I’m extremely hopeful that it appeals to a range of audiences outside the industry. Sound recording has always had a mystery to it and I think as well as being essentially instructional to those coming into the industry and those already in the industry, I think it’s entertaining enough to appeal to anybody who has any kind of interest in recording. I think we did attempt, both in the DVD series, which the book is a companion to, we did attempt to lift the veil on the mysteries of recording and give it a general appeal. Having said that, it’s hugely popular in schools, universities with sound recording courses—that seems to be our principal market, but it’s there for everybody.
Q: Tales of Mystery and Imagination was one of the most brilliantly done albums ever conceived. How did it come about?
It all started with my songwriting partner Eric Woolfson coming to me in my early days as a producer. I’d already had some success with the likes of Pilot, John Miles, Al Stewart and so on. He just came up with the idea that together we could make a concept album based on the works of Edgar Allan Poe. He already had a couple of songs up his sleeve for the album. We approached the head of the record label at the time at 20th Century Records, that was Russ Regan . I had already had an association with 20th Century, that was with Ambrosia because I’d mixed their first album.
We went to the big music meeting/convention in Cannes (MIDEM) and he signed us up based on a blank piece of paper and a blank tape. We hadn’t given him any demos or anything, we just gave him the idea and he went for it. WE didn’t know at the time that it was going to be called the Alan Parsons Project. The identity of the Alan Parsons Project didn’t come until we’d finished. Russ Regan just came up with that. The guys at the record label had been talking about the album and saying, ‘how’s the Alan Parsons project coming?’. That name just ended up sticking! We didn’t think of it as any particular identity, it was just various artists just produced by alan Parsons. We didn’t realize it would become the name of an act.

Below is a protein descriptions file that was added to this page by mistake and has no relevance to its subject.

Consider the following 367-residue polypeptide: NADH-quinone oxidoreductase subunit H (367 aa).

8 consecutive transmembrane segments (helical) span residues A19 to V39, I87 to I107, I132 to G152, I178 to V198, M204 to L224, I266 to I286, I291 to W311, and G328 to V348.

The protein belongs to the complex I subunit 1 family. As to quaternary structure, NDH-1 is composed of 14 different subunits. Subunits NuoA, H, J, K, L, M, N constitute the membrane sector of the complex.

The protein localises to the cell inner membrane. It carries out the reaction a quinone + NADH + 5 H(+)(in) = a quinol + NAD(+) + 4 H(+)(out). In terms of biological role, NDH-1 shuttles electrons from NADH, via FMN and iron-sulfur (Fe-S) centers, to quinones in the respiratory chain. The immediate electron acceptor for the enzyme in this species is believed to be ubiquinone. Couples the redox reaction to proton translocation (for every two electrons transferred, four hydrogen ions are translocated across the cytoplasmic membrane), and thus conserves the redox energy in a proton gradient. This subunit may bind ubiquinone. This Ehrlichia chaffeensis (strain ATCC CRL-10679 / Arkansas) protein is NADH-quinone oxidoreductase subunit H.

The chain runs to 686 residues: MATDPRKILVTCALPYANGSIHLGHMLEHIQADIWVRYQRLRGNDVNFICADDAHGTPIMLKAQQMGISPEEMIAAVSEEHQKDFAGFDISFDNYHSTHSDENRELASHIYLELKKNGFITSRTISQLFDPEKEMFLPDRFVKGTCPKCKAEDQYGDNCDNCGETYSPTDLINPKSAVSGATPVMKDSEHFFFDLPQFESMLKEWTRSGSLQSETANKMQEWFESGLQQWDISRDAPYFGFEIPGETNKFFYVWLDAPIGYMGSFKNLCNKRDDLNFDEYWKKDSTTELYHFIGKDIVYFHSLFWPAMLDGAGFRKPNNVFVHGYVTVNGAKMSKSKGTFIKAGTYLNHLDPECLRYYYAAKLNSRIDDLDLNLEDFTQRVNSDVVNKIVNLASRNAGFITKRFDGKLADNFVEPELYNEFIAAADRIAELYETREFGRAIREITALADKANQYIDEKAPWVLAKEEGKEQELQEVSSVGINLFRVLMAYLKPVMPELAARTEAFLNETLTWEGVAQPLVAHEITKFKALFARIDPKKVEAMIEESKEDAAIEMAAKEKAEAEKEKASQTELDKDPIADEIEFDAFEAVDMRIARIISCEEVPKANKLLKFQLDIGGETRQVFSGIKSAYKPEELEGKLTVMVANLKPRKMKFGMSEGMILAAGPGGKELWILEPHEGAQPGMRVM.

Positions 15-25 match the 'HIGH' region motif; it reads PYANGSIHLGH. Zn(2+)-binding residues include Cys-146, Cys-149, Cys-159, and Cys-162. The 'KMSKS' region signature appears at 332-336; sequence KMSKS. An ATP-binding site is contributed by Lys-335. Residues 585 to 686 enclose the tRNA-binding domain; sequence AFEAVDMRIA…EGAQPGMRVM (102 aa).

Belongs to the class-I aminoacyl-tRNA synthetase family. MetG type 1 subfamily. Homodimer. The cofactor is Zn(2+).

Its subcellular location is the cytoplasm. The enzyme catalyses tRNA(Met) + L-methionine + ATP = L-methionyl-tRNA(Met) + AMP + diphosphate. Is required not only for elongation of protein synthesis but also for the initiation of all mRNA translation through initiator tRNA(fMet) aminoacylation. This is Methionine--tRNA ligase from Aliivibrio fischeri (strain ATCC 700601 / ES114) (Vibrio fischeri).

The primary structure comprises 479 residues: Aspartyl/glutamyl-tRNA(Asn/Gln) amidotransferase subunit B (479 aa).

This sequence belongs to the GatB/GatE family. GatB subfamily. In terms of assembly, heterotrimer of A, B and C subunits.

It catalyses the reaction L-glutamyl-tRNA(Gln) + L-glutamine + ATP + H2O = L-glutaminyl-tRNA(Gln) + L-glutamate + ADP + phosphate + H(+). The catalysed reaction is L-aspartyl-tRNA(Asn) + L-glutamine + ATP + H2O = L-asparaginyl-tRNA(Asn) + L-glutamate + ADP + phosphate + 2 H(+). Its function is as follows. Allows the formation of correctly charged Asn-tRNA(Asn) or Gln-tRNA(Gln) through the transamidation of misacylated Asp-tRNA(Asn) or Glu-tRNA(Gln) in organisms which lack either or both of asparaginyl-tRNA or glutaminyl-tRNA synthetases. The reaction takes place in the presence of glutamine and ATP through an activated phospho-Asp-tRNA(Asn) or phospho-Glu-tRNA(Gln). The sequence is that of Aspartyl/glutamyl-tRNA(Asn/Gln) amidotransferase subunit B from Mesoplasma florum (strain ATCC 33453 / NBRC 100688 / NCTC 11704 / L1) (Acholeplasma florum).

Q: I, Robot is a classic for both you and Issac Asimov. Asimov said he really liked it. Did you actually meet him?
I didn’t. Eric apparently had a phone conversation but I don’t think they met face-to-face. Asimov said that He’d love to get involved but that he’d already signed away the rights to others. I see it took a long time to come, that was the Will Smith movie that came out about ten years ago now. It would have been nice to have been asked to get involved in that but having seen the movie I’m glad I didn’t. They distorted it way beyond belief, there was no real clinging to the book at all.
Q: Did you ever imagine Sirius would receive the recognition and popularity that it has?
Of course, it was simply an instrumental link to open the Eye In the Sky album; it was the intro to Eye in the Sky. I knew nothing about the Chicago Bulls, it was some years before I knew that they were even using it. Since then, of course, it’s been used by countless sports teams, most notably the New Orleans Saints when they walked on for the Superbowl. I’m obviously very pleased and I’m pleased to say that I earned a bit of money from that! Not from sports games, but from sync licenses on movies and commercials and such. That’s pretty nice!It’s arguably the most high-profile thing we ever did. Even though people don’t actually know it’s me. People tend to refer to it as the Chicago Bulls theme and not mention my name.
It’s funny, you know…..I’m pretty sure I can see on people’s faces in shows that they all know the song but that they didn’t know it was the Alan Parsons Project. Someone will ask me, ‘Oh wow! Was that the Alan Parsons Project? I didn’t know that!”.
From his first assistant engineering jobs on the Beatles’ Abbey Road through an illustrious career as an engineer and producer and composer, Alan Parsons has influenced the music business in a big way. For those who want to enjoy the multitude of songs that he has written, the shows at Club Nokia and Harrah’s Resort Southern California provide an excellent chance to enjoy his music. And for those who enjoy his music and want to delve into the creative process of recording, either just as a fan or with an idea of learning from a master what it takes to start or enhance a career in sound recording, the Art and Science of Sound Recording is an excellent way to start. Both for the fun anecdotes about what goes on in the studio and for the immense amount of material, the Art and Science of Sound Recording is an invaluable book for those interested in the creative processes behind the music.
Alan Parson’s website: www.alanparsonsmusic.com